Ukraine marks 80th anniversary of mass shootings in Kyiv's Babyn Yar

Ukraine marked the 80th anniversary on Wednesday of the mass shooting of civilians at the wooded ravine of Babyn Yar in Nazi-occupied Kyiv, one of the biggest single massacres of Jews during the Holocaust. Over the two years that followed, around 150,000 people in total, mostly Jews but also including Ukrainians, Russians, Poles and Roma, were killed there. "Two words, behind which more than 100,000 human lives.


Reuters | Updated: 29-09-2021 14:53 IST | Created: 29-09-2021 14:18 IST
Ukraine marks 80th anniversary of mass shootings in Kyiv's Babyn Yar
Representative image Image Credit: ANI
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  • Ukraine

Ukraine marked the 80th anniversary on Wednesday of the mass shooting of civilians at the wooded ravine of Babyn Yar in Nazi-occupied Kyiv, one of the biggest single massacres of Jews during the Holocaust. Nazi troops at Babyn Yar gunned down nearly 34,000 Jewish men, women, and children on Sept. 29-30, 1941. Over the two years that followed, around 150,000 people in total, mostly Jews but also including Ukrainians, Russians, Poles, and Roma, were killed there.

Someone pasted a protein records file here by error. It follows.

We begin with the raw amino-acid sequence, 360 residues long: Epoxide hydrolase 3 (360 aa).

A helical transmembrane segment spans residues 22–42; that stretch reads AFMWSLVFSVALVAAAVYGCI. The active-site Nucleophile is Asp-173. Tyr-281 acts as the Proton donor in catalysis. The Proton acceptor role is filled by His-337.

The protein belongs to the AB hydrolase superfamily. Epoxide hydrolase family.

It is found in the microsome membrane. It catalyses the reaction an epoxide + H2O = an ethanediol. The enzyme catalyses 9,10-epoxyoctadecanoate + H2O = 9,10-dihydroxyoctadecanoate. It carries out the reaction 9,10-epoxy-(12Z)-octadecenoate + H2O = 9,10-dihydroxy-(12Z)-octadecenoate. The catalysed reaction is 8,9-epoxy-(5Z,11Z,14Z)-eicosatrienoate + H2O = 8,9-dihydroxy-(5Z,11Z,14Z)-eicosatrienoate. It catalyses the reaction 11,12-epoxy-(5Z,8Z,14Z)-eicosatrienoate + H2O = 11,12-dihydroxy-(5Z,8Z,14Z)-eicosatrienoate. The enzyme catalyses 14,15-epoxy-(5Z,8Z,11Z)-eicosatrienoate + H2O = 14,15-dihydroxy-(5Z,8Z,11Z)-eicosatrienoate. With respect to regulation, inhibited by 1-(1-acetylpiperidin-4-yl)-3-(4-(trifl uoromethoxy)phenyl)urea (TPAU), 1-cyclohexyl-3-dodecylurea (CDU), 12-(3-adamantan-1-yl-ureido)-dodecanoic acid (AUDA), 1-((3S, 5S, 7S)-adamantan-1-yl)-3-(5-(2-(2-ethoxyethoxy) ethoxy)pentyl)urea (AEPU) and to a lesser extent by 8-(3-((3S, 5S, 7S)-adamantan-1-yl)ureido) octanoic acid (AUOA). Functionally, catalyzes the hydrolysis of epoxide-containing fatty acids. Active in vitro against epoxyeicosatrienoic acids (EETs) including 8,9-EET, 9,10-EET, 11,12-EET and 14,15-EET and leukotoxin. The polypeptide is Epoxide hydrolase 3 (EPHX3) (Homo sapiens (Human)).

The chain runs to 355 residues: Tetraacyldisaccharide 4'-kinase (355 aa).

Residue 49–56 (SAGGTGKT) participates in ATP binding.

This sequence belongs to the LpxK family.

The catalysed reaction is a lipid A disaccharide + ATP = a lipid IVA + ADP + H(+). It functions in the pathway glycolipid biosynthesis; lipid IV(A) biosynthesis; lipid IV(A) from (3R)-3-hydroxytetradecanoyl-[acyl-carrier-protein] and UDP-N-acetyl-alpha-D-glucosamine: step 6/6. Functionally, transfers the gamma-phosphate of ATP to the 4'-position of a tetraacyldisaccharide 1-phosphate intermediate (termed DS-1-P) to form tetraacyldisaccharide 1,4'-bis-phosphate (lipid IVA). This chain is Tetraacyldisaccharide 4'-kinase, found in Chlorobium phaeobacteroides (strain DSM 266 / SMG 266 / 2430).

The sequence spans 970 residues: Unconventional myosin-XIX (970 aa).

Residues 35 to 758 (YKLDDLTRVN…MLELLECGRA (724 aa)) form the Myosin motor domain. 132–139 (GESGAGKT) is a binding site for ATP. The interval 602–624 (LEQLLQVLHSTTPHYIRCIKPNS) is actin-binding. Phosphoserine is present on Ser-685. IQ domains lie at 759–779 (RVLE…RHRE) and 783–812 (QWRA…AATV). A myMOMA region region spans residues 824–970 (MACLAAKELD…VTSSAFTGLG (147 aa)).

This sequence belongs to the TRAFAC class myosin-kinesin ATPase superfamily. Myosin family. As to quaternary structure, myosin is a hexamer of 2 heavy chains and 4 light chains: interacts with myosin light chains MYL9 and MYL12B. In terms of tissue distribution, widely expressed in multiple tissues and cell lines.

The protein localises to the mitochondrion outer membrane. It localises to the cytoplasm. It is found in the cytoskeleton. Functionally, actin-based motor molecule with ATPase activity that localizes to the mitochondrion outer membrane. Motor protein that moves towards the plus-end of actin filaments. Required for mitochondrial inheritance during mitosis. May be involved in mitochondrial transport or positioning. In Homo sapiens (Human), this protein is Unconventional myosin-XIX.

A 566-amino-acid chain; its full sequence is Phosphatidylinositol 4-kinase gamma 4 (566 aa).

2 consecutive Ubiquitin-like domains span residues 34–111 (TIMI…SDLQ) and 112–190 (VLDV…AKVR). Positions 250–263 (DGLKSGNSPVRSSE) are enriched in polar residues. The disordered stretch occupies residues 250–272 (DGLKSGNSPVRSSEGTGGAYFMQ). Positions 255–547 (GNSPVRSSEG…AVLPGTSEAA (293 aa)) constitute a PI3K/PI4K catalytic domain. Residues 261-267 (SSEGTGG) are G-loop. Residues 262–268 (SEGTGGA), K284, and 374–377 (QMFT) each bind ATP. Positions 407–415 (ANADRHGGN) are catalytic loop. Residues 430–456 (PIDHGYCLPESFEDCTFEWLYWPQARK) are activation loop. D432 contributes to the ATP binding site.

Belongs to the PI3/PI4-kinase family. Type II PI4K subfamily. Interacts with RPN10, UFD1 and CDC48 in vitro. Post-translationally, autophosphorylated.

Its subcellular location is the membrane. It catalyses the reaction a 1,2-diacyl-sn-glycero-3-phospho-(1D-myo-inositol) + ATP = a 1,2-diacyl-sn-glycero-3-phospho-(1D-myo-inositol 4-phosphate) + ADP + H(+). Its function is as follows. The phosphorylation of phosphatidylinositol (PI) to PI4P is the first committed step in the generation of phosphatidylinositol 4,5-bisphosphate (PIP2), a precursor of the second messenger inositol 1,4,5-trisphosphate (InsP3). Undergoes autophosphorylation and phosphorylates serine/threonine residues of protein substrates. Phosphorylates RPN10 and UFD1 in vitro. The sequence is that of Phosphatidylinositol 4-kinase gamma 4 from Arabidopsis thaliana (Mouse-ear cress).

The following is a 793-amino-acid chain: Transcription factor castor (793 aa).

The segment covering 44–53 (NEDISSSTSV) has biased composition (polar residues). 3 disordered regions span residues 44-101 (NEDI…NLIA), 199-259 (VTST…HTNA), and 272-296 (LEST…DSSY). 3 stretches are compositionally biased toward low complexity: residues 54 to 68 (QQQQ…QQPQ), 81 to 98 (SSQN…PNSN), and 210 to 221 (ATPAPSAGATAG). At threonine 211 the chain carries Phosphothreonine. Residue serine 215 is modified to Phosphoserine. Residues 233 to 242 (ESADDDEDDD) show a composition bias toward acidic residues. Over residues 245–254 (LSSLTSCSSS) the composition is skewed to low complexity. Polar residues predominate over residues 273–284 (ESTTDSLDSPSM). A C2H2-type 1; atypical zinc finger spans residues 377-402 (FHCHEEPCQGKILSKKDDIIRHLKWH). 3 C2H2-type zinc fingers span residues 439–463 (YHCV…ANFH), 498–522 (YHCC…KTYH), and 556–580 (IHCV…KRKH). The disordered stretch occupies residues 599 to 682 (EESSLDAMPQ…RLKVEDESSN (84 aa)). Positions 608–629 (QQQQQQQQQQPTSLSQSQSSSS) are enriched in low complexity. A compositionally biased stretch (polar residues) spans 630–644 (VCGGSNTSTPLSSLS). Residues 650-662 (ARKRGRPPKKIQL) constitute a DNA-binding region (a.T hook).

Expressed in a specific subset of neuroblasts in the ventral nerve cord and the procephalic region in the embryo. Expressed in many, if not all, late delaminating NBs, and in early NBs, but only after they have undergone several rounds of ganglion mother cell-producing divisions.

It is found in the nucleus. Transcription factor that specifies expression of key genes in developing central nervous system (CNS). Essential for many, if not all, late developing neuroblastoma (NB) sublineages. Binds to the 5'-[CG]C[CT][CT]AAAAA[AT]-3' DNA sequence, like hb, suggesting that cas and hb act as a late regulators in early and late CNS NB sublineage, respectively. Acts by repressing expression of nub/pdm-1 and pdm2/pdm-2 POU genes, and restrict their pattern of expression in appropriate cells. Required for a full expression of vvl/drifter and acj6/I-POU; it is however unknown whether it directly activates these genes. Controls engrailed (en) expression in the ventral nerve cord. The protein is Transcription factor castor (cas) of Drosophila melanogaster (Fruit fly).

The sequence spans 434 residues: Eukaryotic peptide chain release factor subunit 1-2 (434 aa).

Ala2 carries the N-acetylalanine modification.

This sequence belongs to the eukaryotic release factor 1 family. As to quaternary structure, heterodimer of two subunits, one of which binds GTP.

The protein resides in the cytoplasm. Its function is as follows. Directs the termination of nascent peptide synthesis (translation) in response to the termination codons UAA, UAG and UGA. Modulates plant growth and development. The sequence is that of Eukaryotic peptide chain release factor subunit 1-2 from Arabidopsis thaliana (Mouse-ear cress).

"Two words, behind which more than 100,000 human lives. Two words, behind which millions of crippled fates. Two words, followed by 80 years of joint pain of the Jewish and Ukrainian peoples. Babyn Yar," Ukraine's President Volodymyr Zelenskiy said in a statement. "Two short words that sound like two short shots, but carry long and terrible memories for generations," said Zelenskiy.

In silence, Zelenskiy took part in a ceremony near a monument of a Jewish menorah lamp erected to honor victims at the site. Flowers and wreaths were laid by soldiers, children, and relatives of the victims. Zelenskiy is Ukraine's first ethnically Jewish president, although he is not publicly religious. Most of his grandfather's family was killed during the war.

"The death conveyor in Babyn Yar did not stop until the liberation of Kyiv from the occupiers. Kyiv's plot of land became one of the epicenters of the Holocaust in Eastern Europe," the Ukrainian foreign ministry said. In May, Ukraine unveiled a synagogue built of wood and designed to unfold like a pop-up book at a site commemorating the victims of Babyn Yar.

Last week, the Ukrainian parliament passed a law defining anti-Semitism and establishing punishments for anti-Jewish hate speech.

(This story has not been edited by Devdiscourse staff and is auto-generated from a syndicated feed.)

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